Many people are concerned about reducing their high blood pressure and elevated cholesterol levels. They realize they need to get them under control to increase their health and reduce their risk of heart disease and stroke.
A recent study showed the benefits of aggressive therapy for controlling high cholesterol and high blood pressure. The study found that lowering cholesterol and blood pressure levels below current clinical targets in adults with type 2 diabetes may help prevent hardening of the arteries.
"While this may be a great strategy, I feel it's important to keep in mind the patient's quality of life when prescribing the doses needed to reach the targets used in the study," says Cheryl Rucker-Whitaker, MD, director of the Rush University Hypertension Center. "Many of my patients are concerned about side effects related to taking too many or too much medicine. You need to keep an ongoing dialogue to address these concerns to help maintain adherence."
"You need to see a person as an individual first and as a patient with high cholesterol second," says Rucker-Whitaker. "I want my patients to feel good while adhering to their prescribed medicine, so I work with them to get the best mix for each person."
There's a push now to lower the low-density lipoproteins (LDL or the so called bad cholesterol) in people with coronary heart disease. Some of this can be accomplished with a combination of medicine and a change in the foods a person eats.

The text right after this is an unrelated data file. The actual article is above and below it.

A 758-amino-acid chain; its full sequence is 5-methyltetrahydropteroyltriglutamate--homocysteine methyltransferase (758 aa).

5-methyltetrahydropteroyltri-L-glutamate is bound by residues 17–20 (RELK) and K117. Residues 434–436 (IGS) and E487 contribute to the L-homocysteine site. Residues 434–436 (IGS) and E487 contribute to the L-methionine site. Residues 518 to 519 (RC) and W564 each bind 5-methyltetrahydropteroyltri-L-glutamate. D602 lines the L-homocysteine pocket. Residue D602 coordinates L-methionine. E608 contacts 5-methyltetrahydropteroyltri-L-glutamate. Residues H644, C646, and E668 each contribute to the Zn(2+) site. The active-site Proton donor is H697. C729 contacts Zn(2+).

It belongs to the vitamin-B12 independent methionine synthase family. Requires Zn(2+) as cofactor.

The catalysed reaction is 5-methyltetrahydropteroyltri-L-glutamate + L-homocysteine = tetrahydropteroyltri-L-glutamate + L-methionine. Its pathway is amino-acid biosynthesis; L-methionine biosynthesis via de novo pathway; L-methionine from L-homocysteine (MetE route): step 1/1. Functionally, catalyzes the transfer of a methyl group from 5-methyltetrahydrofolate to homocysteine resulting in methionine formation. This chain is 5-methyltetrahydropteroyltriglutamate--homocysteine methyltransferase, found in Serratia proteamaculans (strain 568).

"It's never too late to begin a diet high in fruits, vegetables and whole grains," says Rucker-Whitaker. "If you're taking medication, a consistently healthy diet may allow you to take a lower dose in the future. And, if you're currently healthy, you may be on your way to lowering your risk of needing medication in the future."
Add healthful foods to your diet in place of less healthy choices. "Instead of feeling like you're denying yourself, this strategy will help you feel satisfied, plus you realize that with each healthy choice you contributing to lowering your risk of heart disease," says Rucker-Whitaker.
The important thing is to talk with your physician about any problems you may be having with your medication. "Always communicate with your doctor before you stop taking your medication, or if you find yourself skipping your medication – or not taking it on a regular basis because of how it makes you feel," says Rucker-Whitaker. Your doctor can reevaluate or adjust your medicines.
"It's all about getting the formula that will work best with each individual," says Rucker-Whitaker. "And this depends on teamwork between the doctor and the patient."
For more information read "Listening to Your Heart: Preventing Cardiovascular Disease."
More Information at Your Fingertips:
- For more information about preventive care for heart disease at Rush visit our Preventive Cardiology Center home page.
- For more information about other heart and cardiovascular services at Rush visit our Heart and Vascular Programs home page.
- For more information about heart disease and its treatment, visit our health library:
- Looking for a doctor? Call toll free: 888 352- RUSH (888 352-7874)
Please note: All physicians featured in Discover Rush Online are on the medical faculty of Rush University Medical Center. Some of the physicians featured are in private practice and, as independent practitioners, are not agents or employees of Rush University Medical Center.
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